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National Transfer, Inc. v. New Jersey Department of Environmental Protection

February 06, 2002

NATIONAL TRANSFER, INC., PLAINTIFF-APPELLANT
v.
NEW JERSEY DEPARTMENT OF ENVIRONMENTAL PROTECTION, DEFENDANT-RESPONDENT
NEW JERSEY DEPARTMENT OF ENVIRONMENTAL PROTECTION, PETITIONER-RESPONDENT
v.
NATIONAL TRANSFER, INC., RESPONDENT-APPELLANT



A-2677-99T1 on appeal from the Superior Court of New Jersey, Law Division, Mercer County, Docket No. L-596-97. A-3257-99T1 on appeal from a Final Decision of the Commissioner of the Department of Environmental Protection, OAL Docket Nos. ESW 10865-4 and ESW 11788-94.

Before Judges Pressler, Wefing and Lesemann.

The opinion of the court was delivered by: Wefing, J.A.D.

NOT FOR PUBLICATION WITHOUT THE APPROVAL OF THE APPELLATE DIVISION

A-2677-99T1 Submitted: December 4, 2001

A-3257-99T1 Argued: December 4, 2001

These two appeals involve related issues and the same parties; we thus consolidate them for purposes of this opinion. In A-2677- 99 National Transfer Inc. (National) appeals from a final order dismissing the complaint in lieu of prerogative writs it had filed in the Superior Court, Law Division, against the New Jersey Department of Environmental Protection (DEP). In A-3257-99, National appeals from a Final Decision of the DEP finding that National was operating a transfer facility in Lodi at substantially in excess of its permitted capacity and assessing fines against National of $1,100,000. We have carefully reviewed the records presented in both appeals and have concluded that the Commissioner's Final Decision should be affirmed in A-3257-99; we have also concluded that the appeal in A-2677-99 should be dismissed, for reasons we will set forth later in our opinion.

We turn first to A-3257-99, for that revolves around the fundamental contested issue: whether National has, indeed, been operating its transfer facility at a capacity beyond that which is legally permitted by DEP. DEP maintains that when it initially granted National a permit to operate a transfer facility in 1976, it was conditioned upon National accepting no more than eighty tons per day of solid waste. National, on the other hand, contends that it was never informed until 1991 that DEP took the position that it was restricted to eighty tons per day. It also contends that DEP was fully aware from the time National commenced its operations that it was accepting, separating, and transferring solid waste in amounts substantially in excess of that limit and, in consequence, should be estopped from enforcing it now.

Unfortunately, the matter has a complex background, both in terms of its own factual and procedural development, and in terms of the general subject matter of the appeal, involving as it does the solid waste industry in New Jersey. Some of this background must first be set forth in order to permit a proper analysis and understanding of the issues.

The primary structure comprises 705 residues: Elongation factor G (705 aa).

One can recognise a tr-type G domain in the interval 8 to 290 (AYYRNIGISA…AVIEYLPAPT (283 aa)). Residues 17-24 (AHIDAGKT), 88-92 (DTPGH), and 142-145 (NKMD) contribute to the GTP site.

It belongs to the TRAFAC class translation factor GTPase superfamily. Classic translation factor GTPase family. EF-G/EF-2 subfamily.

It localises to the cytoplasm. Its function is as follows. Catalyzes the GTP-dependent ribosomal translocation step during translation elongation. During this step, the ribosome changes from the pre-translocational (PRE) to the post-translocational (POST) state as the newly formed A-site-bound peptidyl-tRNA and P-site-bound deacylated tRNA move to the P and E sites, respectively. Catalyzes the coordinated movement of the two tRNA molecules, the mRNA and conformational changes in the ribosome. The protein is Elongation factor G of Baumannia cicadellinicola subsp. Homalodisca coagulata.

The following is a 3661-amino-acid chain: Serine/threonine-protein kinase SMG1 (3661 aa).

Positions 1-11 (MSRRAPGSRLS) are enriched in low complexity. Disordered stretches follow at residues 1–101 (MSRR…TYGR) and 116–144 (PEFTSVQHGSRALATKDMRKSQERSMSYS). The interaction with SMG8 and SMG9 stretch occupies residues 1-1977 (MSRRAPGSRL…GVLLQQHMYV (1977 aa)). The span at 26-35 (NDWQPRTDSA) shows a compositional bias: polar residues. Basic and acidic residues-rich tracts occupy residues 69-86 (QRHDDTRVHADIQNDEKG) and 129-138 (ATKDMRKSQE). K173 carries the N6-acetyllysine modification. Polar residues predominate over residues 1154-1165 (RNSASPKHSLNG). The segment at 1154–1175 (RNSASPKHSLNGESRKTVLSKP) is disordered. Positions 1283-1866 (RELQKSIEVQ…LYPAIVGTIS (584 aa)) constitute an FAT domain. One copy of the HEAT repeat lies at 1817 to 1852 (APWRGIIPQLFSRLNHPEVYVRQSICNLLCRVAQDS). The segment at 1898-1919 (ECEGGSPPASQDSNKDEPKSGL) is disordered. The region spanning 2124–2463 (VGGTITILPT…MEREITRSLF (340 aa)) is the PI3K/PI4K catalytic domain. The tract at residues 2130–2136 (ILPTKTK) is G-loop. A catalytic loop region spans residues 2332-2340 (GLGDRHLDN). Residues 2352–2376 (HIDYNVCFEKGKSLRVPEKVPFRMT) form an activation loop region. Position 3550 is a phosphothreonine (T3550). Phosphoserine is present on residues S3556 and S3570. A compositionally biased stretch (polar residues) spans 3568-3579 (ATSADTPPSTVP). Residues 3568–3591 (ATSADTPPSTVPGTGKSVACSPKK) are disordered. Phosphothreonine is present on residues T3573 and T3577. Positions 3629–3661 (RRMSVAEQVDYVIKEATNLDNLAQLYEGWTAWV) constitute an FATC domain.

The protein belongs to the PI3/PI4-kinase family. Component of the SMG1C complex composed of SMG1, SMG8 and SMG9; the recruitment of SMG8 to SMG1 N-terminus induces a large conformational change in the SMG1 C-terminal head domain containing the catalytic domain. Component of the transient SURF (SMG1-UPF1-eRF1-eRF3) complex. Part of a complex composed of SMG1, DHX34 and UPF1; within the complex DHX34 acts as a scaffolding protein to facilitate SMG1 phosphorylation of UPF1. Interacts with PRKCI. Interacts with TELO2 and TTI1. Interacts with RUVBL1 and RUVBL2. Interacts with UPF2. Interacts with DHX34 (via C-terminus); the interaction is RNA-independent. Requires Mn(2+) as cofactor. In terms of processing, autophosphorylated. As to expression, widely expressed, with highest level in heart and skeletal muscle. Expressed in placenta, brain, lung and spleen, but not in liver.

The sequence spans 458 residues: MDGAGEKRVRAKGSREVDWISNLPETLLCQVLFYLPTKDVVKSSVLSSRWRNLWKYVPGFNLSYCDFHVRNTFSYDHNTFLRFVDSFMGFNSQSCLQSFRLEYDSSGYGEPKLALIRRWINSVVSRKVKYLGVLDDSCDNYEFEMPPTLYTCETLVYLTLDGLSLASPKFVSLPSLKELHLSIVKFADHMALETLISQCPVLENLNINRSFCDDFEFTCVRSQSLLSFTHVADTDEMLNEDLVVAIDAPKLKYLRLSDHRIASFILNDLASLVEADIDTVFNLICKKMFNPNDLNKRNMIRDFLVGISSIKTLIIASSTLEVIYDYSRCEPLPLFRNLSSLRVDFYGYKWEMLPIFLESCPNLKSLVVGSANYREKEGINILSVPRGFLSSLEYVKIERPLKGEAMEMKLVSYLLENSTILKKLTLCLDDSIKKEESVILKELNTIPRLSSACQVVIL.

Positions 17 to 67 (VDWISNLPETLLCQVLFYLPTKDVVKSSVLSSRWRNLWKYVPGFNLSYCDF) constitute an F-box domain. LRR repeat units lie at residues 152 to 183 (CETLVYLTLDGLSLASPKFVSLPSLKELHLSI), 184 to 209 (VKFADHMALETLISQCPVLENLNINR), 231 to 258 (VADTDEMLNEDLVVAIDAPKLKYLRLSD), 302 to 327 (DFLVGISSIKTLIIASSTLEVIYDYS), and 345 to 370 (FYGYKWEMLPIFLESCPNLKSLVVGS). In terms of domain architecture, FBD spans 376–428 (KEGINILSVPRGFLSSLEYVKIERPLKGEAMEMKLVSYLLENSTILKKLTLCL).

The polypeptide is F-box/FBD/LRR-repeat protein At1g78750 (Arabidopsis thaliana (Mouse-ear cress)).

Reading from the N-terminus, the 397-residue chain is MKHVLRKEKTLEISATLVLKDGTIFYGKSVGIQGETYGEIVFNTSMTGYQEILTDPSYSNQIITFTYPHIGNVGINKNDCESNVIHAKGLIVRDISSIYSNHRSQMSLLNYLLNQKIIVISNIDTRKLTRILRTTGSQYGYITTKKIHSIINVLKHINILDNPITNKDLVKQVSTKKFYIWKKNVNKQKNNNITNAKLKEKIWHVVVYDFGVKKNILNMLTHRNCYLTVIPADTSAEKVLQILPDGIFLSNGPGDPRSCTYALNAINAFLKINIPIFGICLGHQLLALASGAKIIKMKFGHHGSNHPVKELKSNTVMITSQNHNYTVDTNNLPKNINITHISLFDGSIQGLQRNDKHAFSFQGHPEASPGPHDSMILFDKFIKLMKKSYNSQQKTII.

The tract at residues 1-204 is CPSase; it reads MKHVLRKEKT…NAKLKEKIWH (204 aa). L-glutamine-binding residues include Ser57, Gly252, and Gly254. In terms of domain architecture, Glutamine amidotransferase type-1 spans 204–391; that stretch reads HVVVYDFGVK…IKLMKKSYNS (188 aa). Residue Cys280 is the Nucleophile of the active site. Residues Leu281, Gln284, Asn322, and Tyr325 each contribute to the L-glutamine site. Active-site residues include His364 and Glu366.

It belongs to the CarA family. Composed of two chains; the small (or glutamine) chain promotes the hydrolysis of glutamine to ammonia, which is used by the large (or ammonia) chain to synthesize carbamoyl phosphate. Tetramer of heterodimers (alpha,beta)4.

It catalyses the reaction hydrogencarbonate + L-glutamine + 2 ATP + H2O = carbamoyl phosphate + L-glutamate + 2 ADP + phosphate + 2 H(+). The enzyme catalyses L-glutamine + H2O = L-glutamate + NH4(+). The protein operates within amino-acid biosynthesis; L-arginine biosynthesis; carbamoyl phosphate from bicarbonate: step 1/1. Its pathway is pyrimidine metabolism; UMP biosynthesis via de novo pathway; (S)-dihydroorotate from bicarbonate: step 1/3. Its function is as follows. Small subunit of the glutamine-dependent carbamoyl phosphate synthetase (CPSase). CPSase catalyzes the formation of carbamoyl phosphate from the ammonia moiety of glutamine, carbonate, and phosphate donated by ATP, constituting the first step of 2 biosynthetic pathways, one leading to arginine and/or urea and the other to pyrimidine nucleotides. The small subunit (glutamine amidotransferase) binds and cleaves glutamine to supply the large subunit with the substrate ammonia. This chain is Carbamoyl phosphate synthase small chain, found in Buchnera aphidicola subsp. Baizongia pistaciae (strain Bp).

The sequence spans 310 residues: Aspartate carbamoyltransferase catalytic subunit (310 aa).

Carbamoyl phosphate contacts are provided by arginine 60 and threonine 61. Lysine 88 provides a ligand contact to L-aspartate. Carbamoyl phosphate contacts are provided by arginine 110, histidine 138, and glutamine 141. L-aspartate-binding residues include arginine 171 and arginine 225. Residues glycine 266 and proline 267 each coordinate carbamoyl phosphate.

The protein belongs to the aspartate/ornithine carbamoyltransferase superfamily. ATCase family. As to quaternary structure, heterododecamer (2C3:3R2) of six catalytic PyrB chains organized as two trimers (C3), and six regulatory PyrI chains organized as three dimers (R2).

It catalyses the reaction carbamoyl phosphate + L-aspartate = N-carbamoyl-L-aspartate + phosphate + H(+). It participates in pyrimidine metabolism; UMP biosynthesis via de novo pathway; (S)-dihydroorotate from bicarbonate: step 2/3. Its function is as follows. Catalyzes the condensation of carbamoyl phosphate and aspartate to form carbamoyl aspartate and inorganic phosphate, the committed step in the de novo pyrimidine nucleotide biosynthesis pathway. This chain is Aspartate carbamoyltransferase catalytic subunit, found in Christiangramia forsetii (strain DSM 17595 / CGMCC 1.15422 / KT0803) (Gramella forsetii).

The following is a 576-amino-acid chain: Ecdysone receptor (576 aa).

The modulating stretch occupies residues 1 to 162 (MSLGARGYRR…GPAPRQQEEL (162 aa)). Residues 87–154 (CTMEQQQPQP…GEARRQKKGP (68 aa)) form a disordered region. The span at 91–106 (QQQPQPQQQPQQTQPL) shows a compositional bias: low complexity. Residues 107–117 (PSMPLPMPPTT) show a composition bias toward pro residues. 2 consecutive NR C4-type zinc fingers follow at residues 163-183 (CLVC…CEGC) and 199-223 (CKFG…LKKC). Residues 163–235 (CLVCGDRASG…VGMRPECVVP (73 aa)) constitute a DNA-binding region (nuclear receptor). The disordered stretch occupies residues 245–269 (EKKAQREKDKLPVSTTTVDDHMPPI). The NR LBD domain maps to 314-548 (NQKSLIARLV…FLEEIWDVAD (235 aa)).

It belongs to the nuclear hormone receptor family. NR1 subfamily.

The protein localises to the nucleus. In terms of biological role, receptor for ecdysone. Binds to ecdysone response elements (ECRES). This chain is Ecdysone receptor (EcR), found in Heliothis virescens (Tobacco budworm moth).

The collection and disposal of solid waste in New Jersey has been a closely regulated industry for years. We have long recognized that "the activity of collecting and disposing of solid waste is affected with a public interest. . . ." In re Application of Saddle River, 71 N.J. 14, 21 (1976). For much of the time frame encompassed by this appeal, DEP was engaged in a comprehensive effort to make New Jersey self-sufficient in the disposal of solid waste. Its efforts in this regard have been set forth in Borough of Princeton v. Board of Chosen Freeholders of Mercer County, 333 N.J. Super. 310, 316-319 (App. Div. 2000) and Camden County Energy Recovery Assoc. v. Dep't. of Env'l. Prot., 320 N.J. Super. 59 (App. Div. 1999), aff'd. 170 N.J. 246 (2001). Some of the actions to which the parties point as evidence in this case were taken as a result of that system, portions of which were struck down as unconstitutional by the Court of Appeals for the Third Circuit in Atlantic Coast Demolition & Recycling, Inc. v. Board of Chosen Freeholders of Atlantic County, 112 F.3d 652, 668 (3d Cir. 1997), amended, 135 F.3d 891 (3d Cir. 1998), cert. den., 522 U.S. 966, 118 S. Ct. 412, 139 L. Ed.2d 316 (1997).

In 1975, National applied to DEP for permission to operate a transfer facility at a site it owns on Main Street in Lodi. After reviewing the initial submission, DEP requested further information, including the facility's daily capacity. Fred Holzman, an engineer working on the project on behalf of National, responded thusly:

The narrative states solid waste to be in the station 15-30 minutes with daily design capacity of 230 cu. yds. The narrative does not state that the compactor will be working continuously; we are asking for a 230 cu. yd. transfer station.

Several months thereafter, on June 23 1976, DEP issued the requested permit, the face sheet of which contains the statement, "It [permission to operate this transfer facility] is subject to all regulations promulgated by this Department and the conditions or limitations listed herein." The face sheet contains no conditions or limitations nor is there any space on the face sheet denominated for that purpose.

DEP asserts that the permit was a two-page document, the second page of which contained various specifications, such as delineating the types of waste which could be accepted at the facility and which could not, and stated rules for the movement of trucks and traffic entering and leaving the facility. In addition, it contained the following language:

In accordance with the statement contained in a letter dated February 2, 1976 from Mr. Fred Holzman of Bayliss Parsells Engineering, this facility is limited to receiving a maximum of 230 cubic yards ...


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